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Elasticsearch is a powerful open-source, RESTful, distributed real-time search and analytics engine which provides the ability for full-text search. Elasticsearch is built on Apache Lucene and the software is freely available under the Apache 2 license. In this article, we will install an Elasticsearch Cluster on CentOS 8/7 & Ubuntu 20.04/18.04 using Ansible automation tool.

This tutorial will help Linux users to install and configure a highly available multi-node Elasticsearch Cluster on CentOS 8 / CentOS 7 & Ubuntu 20.04/18.04 Linux systems. Some of the key uses of ElasticSearch are Log analytics, Search Engine, full-text search, business analytics, security intelligence, among many others.

In this setup, we will be installing Elasticsearch 7.x Cluster with the Ansible role. The role we’re using is ElasticSearch official project, and gives you flexibility of your choice.

Elasticsearch Nodes type

There are two common types of Elasticsearch nodes:

  • Master nodes: Responsible for the cluster-wide operations, such as management of indices and allocating data shards storage to data nodes.
  • Data nodes: They hold the actual shards of indexed data, and handles all CRUD, search, and aggregation operations. They consume more CPU, Memory, and I/O

Setup Requirements

Before you begin, you’ll need at least three CentOS 8/7 servers installed and updated. A user with sudo privileges or root will be required for the actions to be done. My setup is based on the following nodes structure.

Server NameSpecsServer role
elk-master-0116gb ram, 8vpcusMaster
elk-master-0216gb ram, 8vpcusMaster
elk-master-0316gb ram, 8vpcusMaster
elk-data0132gb ram, 16vpcusData
elk-data0232gb ram, 16vpcusData
elk-data0332gb ram, 16vpcusData

NOTE:

  • For small environments, you can use a node for both data and master operations.

Storage Considerations

For data nodes, it is recommended to configure storage properly with consideration for scalability. In my Lab, each Data node has a 500GB disk mounted under /data. This was configured with the commands below.

WARNING: Don’t copy and run the commands, they are just reference point.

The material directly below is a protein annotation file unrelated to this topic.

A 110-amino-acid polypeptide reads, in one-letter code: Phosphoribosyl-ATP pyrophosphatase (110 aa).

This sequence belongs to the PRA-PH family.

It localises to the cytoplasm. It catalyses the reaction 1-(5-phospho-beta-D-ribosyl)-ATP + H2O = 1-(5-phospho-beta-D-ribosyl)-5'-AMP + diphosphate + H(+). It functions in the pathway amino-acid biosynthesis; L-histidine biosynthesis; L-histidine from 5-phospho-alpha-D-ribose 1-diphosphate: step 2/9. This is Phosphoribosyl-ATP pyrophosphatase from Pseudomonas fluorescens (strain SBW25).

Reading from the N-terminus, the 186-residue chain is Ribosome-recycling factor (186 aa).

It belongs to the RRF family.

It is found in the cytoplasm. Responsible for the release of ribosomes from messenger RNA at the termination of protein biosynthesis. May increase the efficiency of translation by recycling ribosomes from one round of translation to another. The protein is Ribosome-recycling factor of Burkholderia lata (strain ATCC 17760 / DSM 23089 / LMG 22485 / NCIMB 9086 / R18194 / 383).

sudo parted -s -a optimal -- /dev/sdb mklabel gpt
sudo parted -s -a optimal -- /dev/sdb mkpart primary 0% 100%
sudo parted -s -- /dev/sdb align-check optimal 1
sudo pvcreate /dev/sdb1
sudo vgcreate vg0 /dev/sdb1
sudo lvcreate -n lv01 -l+100%FREE vg0
sudo mkfs.xfs /dev/mapper/vg0-lv01
echo "/dev/mapper/vg0-lv01 /data xfs defaults 0 0" | sudo tee -a /etc/fstab
sudo mount -a

Step 1: Install Ansible on Workstation

We will be using Ansible to setup Elasticsearch Cluster on CentOS 8/7. Ensure Ansible is installed in your machine for ease of administration.

On Fedora:

sudo dnf install ansible

On CentOS:

sudo yum -y install epel-release
sudo yum install ansible

RHEL 7 / RHEL 8:

--- RHEL 8 ---
sudo subscription-manager repos --enable ansible-2.9-for-rhel-8-x86_64-rpms
sudo yum install ansible

--- RHEL 7 ---
sudo subscription-manager repos --enable rhel-7-server-ansible-2.9-rpms
sudo yum install ansible

Ubuntu:

sudo apt update
sudo apt install software-properties-common
sudo apt-add-repository --yes --update ppa:ansible/ansible
sudo apt install ansible

For any other distribution, refer to official Ansible installation guide.

Confirm installation of Ansible in your machine by querying the version.

$ ansible --version
ansible 2.9.6
  config file = /etc/ansible/ansible.cfg
  configured module search path = ['/var/home/jkmutai/.ansible/plugins/modules', '/usr/share/ansible/plugins/modules']
  ansible python module location = /usr/lib/python3.7/site-packages/ansible
  executable location = /usr/bin/ansible
  python version = 3.7.6 (default, Jan 30 2020, 09:44:41) [GCC 9.2.1 20190827 (Red Hat 9.2.1-1)]

Step 2: Import Elasticsearch ansible role